- CUTTING IN LINE
This act happens a lot, especially at the ATM stand! Someone comes in, meets many people in the queue, and goes to meet someone ahead, intending to cut in line. This is a terrible behavior not just by the person cutting the line but also by the person allowing such an act. If you have an emergency and need to do things in a hurry, the best action is to appeal to everyone standing, not just one person, and seek their permission. People aren’t that cruel; show your sincerity, and they’ll see it.
- STARING AT SOMEONE
Staring at a person is not only wrong, but it’s also rude. It can also be considered an insult, especially if the person has a disability or a flaw. If someone looks familiar or interesting, you can walk up to the person and start a polite conversation rather than stare.
- INTERFERING IN OTHER PEOPLE’S CONVERSATIONS
I get that there are times when someone else’s conversation is interesting and funny, and you want to join in, but sometimes, the mood isn’t right, and the people conversing might not welcome the intrusion. If it’s an open conversation, you can make a request, “Do you mind me joining the conversation?” If your request is granted, fantastic! But, do not be furious if the answer is “no.”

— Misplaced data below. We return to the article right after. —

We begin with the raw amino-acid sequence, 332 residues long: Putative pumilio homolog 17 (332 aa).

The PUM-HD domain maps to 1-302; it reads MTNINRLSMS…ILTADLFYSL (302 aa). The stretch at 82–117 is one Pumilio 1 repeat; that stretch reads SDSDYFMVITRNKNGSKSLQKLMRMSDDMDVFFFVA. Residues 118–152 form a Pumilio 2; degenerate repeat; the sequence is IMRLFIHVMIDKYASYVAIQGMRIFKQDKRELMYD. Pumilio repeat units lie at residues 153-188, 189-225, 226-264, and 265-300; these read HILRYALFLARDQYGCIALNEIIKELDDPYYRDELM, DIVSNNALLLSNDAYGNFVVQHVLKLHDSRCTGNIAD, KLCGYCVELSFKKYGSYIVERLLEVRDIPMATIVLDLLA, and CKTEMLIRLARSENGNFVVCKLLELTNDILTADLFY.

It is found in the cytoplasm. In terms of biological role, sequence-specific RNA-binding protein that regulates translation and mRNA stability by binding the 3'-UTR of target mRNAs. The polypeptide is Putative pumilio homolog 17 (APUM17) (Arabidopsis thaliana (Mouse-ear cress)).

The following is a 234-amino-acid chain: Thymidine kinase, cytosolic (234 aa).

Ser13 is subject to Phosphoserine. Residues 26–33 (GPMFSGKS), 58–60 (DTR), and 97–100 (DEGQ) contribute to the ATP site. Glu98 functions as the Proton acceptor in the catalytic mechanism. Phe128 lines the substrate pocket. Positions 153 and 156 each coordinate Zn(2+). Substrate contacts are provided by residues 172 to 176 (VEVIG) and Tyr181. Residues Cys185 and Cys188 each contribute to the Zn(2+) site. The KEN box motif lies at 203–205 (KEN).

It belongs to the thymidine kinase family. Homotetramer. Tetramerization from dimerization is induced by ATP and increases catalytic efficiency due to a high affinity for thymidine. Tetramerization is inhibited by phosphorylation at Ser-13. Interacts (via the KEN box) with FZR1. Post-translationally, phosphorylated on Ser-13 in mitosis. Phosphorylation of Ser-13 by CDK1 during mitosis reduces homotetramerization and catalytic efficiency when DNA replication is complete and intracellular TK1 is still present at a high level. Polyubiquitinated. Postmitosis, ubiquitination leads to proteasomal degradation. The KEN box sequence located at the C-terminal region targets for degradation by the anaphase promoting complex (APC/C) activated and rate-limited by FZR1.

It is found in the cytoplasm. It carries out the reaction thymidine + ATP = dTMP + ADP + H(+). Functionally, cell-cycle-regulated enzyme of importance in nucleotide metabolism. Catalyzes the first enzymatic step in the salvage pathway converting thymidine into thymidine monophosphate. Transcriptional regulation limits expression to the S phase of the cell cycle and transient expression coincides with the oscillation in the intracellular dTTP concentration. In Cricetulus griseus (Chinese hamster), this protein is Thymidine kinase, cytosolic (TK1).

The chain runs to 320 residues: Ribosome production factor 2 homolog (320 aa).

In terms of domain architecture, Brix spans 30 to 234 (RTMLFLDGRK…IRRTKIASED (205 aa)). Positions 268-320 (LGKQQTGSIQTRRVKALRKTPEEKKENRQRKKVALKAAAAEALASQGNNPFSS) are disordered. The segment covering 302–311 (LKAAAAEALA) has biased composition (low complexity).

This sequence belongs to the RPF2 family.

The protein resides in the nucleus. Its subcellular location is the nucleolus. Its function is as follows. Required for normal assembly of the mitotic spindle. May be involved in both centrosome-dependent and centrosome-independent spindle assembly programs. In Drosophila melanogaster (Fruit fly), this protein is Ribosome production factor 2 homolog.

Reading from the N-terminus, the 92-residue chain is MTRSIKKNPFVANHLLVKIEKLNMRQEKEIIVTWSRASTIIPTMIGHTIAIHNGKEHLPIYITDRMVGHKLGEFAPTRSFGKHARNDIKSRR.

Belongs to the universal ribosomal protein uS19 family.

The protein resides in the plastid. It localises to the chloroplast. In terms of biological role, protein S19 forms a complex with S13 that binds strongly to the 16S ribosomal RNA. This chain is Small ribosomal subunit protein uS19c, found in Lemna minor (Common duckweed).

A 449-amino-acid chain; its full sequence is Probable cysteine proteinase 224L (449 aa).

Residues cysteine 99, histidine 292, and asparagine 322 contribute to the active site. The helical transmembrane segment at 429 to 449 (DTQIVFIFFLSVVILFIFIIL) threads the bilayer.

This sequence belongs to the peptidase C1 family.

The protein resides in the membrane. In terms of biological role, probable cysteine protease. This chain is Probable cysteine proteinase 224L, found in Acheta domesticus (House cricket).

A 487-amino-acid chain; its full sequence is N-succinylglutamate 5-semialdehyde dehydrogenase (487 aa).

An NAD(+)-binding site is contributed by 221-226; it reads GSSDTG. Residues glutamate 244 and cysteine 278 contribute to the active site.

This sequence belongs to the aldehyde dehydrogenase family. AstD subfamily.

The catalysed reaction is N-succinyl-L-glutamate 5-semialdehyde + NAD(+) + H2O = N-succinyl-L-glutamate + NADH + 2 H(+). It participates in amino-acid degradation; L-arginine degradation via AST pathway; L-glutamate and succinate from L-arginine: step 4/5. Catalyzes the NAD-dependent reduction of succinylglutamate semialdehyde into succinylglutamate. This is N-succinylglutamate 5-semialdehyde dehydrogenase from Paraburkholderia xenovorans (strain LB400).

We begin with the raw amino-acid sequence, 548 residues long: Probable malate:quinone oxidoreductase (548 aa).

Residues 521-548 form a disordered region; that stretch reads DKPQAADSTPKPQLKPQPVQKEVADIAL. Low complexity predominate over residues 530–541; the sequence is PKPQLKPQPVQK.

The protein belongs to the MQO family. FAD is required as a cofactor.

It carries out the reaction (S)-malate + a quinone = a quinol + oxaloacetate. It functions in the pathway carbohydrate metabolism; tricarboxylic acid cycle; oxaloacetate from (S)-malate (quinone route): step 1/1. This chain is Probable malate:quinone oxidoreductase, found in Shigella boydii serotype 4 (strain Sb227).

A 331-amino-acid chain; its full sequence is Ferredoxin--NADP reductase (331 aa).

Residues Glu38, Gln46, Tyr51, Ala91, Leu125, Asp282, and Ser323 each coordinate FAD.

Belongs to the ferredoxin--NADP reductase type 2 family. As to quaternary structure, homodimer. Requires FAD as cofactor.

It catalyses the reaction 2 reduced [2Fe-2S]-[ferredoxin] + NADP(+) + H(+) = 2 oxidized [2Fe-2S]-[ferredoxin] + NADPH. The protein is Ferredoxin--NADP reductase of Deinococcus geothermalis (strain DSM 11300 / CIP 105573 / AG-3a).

Note: you need to judge the mood first because you don’t want to be embarrassed.
- PICKING FALLEN FOOD CRUMBS AND EATING IT
As a child, I ate fallen food crumbs without much scolding, but as I grew up, I couldn’t keep up with the same attitude. Yesterday, my less than 2-year old sister dropped her food, but didn’t pick it up to eat. These examples show the difference in training, and it also shows the importance of inculcating public etiquettes early.
Next time you think of picking your food crumbs, remember all the microorganisms on the floor that you cannot see.
- SCRATCHING CROTCH OR ARMPIT
This has got to be the most embarrassing of all. Imagine someone scratching a sweaty armpit or down there and then offering the same hand for a handshake. Disgusting right?
Be cautious of where and when you do your scratching.
- BITING YOUR NAILS AND SPITTING THEM OUT